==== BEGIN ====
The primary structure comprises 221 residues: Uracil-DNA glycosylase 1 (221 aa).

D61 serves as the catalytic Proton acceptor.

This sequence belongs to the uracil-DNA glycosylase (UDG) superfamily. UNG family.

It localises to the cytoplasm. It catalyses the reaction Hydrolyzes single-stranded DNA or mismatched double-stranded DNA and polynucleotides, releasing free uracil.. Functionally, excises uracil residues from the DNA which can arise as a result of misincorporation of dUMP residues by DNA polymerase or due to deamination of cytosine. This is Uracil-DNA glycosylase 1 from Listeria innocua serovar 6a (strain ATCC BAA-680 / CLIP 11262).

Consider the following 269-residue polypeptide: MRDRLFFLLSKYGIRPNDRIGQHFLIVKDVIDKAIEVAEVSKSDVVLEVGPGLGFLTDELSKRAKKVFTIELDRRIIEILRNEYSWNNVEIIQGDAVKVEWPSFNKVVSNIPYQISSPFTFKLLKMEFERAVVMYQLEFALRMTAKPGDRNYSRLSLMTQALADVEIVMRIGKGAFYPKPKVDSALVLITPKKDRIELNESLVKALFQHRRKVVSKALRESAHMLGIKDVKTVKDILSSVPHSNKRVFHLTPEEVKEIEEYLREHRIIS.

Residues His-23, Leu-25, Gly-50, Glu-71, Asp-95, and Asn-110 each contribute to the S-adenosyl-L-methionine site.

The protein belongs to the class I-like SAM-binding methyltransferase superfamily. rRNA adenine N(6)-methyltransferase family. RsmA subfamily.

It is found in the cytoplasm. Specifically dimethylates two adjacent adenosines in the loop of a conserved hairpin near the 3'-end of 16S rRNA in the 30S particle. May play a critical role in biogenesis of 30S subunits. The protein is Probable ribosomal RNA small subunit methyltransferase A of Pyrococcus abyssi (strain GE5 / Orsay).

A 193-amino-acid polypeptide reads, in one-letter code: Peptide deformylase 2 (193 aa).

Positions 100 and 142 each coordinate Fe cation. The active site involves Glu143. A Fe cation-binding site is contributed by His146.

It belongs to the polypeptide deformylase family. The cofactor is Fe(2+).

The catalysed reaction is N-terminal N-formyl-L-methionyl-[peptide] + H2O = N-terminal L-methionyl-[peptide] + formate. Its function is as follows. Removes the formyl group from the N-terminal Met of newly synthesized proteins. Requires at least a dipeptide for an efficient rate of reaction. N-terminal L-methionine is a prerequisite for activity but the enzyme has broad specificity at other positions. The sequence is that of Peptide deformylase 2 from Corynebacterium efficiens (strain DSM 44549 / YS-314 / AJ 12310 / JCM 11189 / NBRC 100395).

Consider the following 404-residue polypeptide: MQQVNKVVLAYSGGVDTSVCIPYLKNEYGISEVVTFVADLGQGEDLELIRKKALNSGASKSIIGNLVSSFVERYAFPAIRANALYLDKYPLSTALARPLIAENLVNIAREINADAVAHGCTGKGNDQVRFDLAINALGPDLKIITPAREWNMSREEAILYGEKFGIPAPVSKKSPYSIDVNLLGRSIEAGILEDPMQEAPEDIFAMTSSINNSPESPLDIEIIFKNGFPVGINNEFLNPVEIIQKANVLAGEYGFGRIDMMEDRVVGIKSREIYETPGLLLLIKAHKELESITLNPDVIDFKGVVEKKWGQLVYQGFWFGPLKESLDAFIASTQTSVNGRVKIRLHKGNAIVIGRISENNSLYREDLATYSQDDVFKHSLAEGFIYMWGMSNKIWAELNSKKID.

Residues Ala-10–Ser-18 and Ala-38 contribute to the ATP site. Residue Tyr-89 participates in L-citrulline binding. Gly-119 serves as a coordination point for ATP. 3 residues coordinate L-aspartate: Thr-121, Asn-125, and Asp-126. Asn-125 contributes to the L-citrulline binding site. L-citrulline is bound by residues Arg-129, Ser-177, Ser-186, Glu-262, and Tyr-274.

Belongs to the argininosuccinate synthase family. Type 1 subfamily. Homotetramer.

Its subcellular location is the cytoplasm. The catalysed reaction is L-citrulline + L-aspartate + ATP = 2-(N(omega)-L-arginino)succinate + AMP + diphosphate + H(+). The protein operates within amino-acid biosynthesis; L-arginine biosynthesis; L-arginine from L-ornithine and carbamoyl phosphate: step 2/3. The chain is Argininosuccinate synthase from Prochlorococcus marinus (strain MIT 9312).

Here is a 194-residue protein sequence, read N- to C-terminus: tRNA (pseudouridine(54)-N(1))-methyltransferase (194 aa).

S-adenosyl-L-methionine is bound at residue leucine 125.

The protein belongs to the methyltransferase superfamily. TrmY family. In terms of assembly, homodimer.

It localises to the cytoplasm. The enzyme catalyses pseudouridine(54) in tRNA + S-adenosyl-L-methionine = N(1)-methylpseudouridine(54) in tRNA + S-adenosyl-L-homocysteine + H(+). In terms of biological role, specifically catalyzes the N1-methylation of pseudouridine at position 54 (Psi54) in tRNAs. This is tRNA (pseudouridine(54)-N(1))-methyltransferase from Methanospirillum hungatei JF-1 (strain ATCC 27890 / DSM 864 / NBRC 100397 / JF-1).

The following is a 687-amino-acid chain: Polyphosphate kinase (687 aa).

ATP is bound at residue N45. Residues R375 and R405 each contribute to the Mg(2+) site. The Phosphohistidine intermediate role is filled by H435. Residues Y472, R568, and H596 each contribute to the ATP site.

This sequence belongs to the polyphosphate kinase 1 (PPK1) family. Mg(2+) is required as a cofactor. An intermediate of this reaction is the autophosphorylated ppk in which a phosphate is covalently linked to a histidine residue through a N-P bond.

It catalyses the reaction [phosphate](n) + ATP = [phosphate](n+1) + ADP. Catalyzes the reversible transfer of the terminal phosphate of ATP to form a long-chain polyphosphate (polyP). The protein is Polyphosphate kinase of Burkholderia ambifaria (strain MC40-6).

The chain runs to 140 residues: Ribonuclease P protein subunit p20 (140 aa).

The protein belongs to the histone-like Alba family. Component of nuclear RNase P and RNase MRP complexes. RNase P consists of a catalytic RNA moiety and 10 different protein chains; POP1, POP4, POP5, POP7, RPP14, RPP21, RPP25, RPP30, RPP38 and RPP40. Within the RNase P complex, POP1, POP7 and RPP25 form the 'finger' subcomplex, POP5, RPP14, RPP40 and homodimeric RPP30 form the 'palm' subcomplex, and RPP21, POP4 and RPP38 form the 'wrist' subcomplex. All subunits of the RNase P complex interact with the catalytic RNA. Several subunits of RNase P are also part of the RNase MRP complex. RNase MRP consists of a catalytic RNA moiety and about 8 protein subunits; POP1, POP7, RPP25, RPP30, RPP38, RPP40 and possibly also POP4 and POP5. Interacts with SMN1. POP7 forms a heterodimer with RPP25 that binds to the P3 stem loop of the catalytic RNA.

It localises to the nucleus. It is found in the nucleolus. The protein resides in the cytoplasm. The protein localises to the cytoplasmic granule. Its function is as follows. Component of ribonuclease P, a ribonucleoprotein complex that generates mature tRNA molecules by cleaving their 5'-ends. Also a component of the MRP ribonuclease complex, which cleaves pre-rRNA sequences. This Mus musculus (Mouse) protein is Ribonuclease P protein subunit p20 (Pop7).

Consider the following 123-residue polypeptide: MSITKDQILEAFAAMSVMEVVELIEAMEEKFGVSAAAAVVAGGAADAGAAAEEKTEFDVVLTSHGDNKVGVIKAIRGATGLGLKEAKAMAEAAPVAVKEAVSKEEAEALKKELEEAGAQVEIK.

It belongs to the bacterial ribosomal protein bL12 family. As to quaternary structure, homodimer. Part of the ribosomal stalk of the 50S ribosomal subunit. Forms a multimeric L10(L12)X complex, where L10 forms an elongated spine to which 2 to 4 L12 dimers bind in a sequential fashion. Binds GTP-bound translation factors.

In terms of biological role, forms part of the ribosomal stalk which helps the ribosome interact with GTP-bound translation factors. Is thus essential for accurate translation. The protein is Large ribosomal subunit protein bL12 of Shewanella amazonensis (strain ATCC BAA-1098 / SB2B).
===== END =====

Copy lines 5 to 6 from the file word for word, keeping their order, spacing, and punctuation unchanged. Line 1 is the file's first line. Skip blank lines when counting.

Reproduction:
Consider the following 269-residue polypeptide: MRDRLFFLLSKYGIRPNDRIGQHFLIVKDVIDKAIEVAEVSKSDVVLEVGPGLGFLTDELSKRAKKVFTIELDRRIIEILRNEYSWNNVEIIQGDAVKVEWPSFNKVVSNIPYQISSPFTFKLLKMEFERAVVMYQLEFALRMTAKPGDRNYSRLSLMTQALADVEIVMRIGKGAFYPKPKVDSALVLITPKKDRIELNESLVKALFQHRRKVVSKALRESAHMLGIKDVKTVKDILSSVPHSNKRVFHLTPEEVKEIEEYLREHRIIS.

Residues His-23, Leu-25, Gly-50, Glu-71, Asp-95, and Asn-110 each contribute to the S-adenosyl-L-methionine site.